Discussing his plans for SHIDA in the coming years, KD says that the notions of ‘architectural praxis’ is changing at breakneck speed and the global relevance of the Indian architecture is plainly dismal. “We are way off the global discourse and for some weird reason, we are smugly happy not doing anything about anything that occupies the frontiers of the Architectural Applied Research. It’s an Ostrich Syndrome. As a practice, we want to steer ourselves with caution, off this epidemic.”
As a prime focus of his PhD research at the Technische Universitaet Vienna (TUW), Austria; KD is aspiring to bring forth ‘Indo-Futurism’ in the mainstream scene, and not just as a speculative side-gig at the fringes, but rather ‘Built’, in all possible definitions of the word, substantiated by Data-Driven Design Decisions. That being said, it’s easier said than done, but they are at it as we read this!
We are working towards scaling up while staying lean in our processes. We want to keep enabling ourselves to continue to strive bringing bleeding edge applied research to the masses by bypassing the Kafkaesque labyrinth. Five years hence, we would be practicing architecture in ways entirely different than what we did five years ago. And I am convinced that’s moving forward.
In the last 4 years, KD has had the privilege to have been invited to lecture at around 20+ colleges all over India. He always puts forth to all his young friends without fail that its high time students and young mentors take the matter in their hands. Some very inspiring studios and groups are already at it and it is a deeply elating feeling to have known their work & brainstormed with them, he says.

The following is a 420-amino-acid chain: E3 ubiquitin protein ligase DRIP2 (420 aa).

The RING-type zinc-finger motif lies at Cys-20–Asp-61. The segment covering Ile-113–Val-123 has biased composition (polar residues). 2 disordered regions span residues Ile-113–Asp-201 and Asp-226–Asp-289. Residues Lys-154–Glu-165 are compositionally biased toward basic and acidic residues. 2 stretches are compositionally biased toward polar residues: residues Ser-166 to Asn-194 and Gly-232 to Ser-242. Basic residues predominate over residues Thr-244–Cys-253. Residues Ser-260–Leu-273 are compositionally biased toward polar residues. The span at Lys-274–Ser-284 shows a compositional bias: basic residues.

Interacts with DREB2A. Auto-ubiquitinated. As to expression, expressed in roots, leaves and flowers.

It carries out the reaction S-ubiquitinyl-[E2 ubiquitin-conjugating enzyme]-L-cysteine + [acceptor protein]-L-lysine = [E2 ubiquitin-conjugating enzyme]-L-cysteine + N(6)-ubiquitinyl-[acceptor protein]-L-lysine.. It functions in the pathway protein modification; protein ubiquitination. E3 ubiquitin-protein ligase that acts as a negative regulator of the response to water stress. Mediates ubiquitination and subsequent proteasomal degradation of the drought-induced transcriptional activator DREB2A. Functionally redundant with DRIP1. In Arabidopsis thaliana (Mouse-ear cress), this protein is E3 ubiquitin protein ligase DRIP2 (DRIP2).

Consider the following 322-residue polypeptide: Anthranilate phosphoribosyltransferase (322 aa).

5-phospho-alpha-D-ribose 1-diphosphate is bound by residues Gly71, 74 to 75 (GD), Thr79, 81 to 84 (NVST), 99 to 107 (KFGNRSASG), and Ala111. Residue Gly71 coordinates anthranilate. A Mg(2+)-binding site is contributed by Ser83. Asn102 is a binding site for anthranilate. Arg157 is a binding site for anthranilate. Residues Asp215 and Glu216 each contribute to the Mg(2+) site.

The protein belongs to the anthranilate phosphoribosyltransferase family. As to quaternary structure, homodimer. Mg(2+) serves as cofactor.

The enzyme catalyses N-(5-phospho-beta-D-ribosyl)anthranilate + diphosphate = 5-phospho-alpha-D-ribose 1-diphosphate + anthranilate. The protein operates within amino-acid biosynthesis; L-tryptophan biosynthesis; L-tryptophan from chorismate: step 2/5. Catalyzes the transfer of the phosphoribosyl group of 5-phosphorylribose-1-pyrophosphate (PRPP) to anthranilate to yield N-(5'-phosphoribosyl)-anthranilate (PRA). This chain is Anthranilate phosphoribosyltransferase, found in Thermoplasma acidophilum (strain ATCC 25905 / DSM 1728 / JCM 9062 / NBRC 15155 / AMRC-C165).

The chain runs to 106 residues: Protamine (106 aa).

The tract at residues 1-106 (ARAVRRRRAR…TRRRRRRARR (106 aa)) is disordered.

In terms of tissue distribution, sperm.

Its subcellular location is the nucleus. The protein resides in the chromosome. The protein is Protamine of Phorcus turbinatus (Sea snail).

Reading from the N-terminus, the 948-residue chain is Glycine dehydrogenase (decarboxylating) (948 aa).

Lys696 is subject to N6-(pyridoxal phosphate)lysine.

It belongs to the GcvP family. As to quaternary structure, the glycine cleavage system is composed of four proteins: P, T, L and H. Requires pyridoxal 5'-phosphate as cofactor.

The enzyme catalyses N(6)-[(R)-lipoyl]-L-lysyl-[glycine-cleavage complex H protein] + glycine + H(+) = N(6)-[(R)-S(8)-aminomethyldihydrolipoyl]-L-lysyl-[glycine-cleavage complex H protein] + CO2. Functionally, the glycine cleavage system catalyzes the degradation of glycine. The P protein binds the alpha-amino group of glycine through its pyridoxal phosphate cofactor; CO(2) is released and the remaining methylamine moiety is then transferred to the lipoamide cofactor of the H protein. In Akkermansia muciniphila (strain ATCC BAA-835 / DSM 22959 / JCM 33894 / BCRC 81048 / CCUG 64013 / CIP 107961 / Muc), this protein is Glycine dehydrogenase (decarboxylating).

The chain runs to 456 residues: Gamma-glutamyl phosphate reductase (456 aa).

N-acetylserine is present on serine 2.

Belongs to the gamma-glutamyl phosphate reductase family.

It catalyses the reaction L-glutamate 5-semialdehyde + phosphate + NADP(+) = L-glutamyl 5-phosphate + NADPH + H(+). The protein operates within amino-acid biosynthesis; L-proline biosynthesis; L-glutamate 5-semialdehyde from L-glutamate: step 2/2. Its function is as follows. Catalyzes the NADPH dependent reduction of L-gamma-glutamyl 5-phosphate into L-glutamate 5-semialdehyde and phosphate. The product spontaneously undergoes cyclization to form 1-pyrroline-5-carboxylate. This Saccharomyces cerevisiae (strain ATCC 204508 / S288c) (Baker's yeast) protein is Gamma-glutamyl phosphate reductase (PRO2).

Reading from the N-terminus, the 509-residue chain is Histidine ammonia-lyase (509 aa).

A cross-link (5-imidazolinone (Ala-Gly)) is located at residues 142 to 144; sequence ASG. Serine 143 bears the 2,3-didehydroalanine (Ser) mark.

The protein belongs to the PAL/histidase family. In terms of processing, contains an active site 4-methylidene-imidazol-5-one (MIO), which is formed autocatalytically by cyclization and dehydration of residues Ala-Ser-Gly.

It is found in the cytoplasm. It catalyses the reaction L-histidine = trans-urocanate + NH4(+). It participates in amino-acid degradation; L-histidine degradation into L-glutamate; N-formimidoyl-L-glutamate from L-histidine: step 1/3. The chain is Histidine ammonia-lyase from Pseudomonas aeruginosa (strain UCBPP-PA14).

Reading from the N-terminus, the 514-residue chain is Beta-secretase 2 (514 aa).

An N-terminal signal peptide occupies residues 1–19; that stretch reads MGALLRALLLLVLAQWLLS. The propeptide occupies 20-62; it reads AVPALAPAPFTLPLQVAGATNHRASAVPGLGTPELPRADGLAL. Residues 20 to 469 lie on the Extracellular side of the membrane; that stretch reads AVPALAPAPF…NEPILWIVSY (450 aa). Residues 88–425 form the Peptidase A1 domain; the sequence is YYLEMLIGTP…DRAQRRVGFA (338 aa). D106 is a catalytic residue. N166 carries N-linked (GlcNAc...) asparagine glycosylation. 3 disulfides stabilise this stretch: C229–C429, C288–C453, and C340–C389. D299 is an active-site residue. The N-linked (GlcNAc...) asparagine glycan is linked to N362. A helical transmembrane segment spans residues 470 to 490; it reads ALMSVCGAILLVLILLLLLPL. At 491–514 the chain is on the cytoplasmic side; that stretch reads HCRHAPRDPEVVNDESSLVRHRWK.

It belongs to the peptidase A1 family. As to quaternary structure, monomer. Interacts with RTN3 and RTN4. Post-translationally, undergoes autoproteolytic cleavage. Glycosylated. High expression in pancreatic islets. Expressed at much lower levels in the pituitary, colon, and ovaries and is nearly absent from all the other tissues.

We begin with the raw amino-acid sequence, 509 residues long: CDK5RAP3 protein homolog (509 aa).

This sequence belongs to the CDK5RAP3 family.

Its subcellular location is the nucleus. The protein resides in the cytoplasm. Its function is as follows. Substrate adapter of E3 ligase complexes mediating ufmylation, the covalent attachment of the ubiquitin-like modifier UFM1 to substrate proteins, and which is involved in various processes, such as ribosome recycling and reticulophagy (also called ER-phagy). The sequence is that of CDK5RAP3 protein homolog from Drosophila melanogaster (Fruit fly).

Wrapping up the discussion, he points to a few critical keep-in-your-minds from a list that is continuously getting longer (and this is his 100% unadulterated advice, mind it):
1. Please stop expecting that a fixed curriculum will suffice your entire working career. It simply hasn’t sufficed since last two decades. Don’t wait up for the curricula to change. It won’t. These are way bigger tectonics of which we are all mere participants. And even if it does, it will take at least another 20 to catch up in relevance and by then, the world would have moved far ahead.